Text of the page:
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Embedded Structures: Two Mesopotamian Examples^{[1]}Hagan Brunke <brunke@zedat.fuberlin.de>(Free University of Berlin) Keywords Cuneiform, mathematical texts, knots 



Auch unter Schlangen gibt’s Idioten –
§1. Introduction
§2.
Embedding Lines in 3Space: Knots
§2.2. In the following, the drawings of VAT 9130 rev. will be adressed by numbers assigned to them according to their position on the tablet. While the drawings 1, 2, 4, and 5 show one knotted snake each, entangled in itself (i.e., a onecomponent knot), there are two snakes entangled with each other (i.e., a twocomponent knot) in drawing 3. Even though it seems quite natural, it is worth mentioning that the knots are represented by means of twodimensional projections in very much the same way as it is done in modern knot theory^{[5]} where they are called knot diagrams, see the examples below. A snake’s body is just discontinuous when undercrossing another part. We start with a structural analysis of the single knots using knot diagrams.
§2.3. With exception of no. 2, all of the onecomponent knots are “true” knots, meaning that you cannot force the snake into a straight line by pulling its head and tail in opposite directions. Snake no. 2 as it is drawn on the tablet, however, can be pulled into a straight line and thus represents what is called an unknot in knot theory. In view of the subsequent analysis it seems probable, however, that there is one erroneous crossing in the drawing and that in fact a “trefoil knot” was intended (figure 2).^{[6]}
§2.4. The knots nos. 1 and 5 come in the shape of two braids as depicted in figure 3. Interestingly, also the trefoil knot allegedly intended in no. 2 can be considered the most elementary braid of the same principal structure as nos. 1 and 5. The corresponding deformation is illustrated in figure 4. So the three knots nos. 1, 2 (corrected), and 5 turn out to be a threeelement selection from an (infinite) sequence of structurally similar knots of increasing complexity (figures 6 and 5).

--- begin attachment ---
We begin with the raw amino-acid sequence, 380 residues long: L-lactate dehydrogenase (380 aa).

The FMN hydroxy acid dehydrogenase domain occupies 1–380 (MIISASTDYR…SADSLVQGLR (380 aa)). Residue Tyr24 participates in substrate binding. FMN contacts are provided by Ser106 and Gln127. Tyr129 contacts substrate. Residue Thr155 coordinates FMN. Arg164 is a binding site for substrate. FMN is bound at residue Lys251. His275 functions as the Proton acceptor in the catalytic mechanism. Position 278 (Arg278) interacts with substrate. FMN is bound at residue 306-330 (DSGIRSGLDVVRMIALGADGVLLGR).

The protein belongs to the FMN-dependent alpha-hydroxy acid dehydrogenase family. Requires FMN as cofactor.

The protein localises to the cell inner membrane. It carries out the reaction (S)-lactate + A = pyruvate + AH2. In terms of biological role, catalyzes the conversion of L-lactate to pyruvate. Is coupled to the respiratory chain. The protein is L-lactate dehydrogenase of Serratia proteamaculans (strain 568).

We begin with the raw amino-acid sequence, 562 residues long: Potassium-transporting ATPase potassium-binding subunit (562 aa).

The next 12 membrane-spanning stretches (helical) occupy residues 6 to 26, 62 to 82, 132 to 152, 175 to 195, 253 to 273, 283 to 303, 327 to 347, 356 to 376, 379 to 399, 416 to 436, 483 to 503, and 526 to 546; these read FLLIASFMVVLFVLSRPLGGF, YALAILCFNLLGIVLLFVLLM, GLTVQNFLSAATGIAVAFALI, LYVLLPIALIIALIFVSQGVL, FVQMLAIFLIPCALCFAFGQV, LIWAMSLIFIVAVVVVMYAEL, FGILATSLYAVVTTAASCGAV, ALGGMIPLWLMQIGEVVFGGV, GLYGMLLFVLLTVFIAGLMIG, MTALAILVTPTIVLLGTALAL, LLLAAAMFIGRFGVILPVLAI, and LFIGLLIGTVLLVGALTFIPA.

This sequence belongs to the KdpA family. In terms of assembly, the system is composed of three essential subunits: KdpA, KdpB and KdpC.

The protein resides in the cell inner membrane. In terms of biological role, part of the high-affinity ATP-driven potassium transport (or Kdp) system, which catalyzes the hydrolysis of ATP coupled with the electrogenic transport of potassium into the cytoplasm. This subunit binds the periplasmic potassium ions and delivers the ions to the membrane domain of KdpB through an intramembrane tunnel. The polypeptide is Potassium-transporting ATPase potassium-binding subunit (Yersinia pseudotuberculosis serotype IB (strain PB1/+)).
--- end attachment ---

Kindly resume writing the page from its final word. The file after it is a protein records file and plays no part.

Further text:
§2.5. The knots 3 and 4 do not, however, fit into this pattern. Whereas no. 3 is a two componentknot (as mentioned above), no. 4—while being a onecomponent knot like nos. 1, 2, and 5—has a singular structure, even though a braidlike pattern in its center part is clearly discernable. To start with the simpler of the two drawings, let us first consider the knot diagram for the two component knot (or link, as knots with more than one component are also called) no. 3, the two components being depicted in different colors, figure 7.
Figure 2: left: the unknot drawn as no. 2 on the tablet; right: the trefoil knot probably intended.
Figure 3: The braidshaped knots in drawings 1 and 5.
Figure 4: Transforming the alleged trefoil of no. 2 into the shape of an elementary braid by first rotating it by 180º and then slightly deforming it.
Figure 5: The first seven elements of a sequence of braids ...
Figure 6: ... and the three elements found on VAT 9130 (nos. 2, 1, and 5, in this order).
Figure 7: Knot diagram of the twocomponent link no. 3.
Figure 8: Making a braid out of no. 3 by concatenating its two components.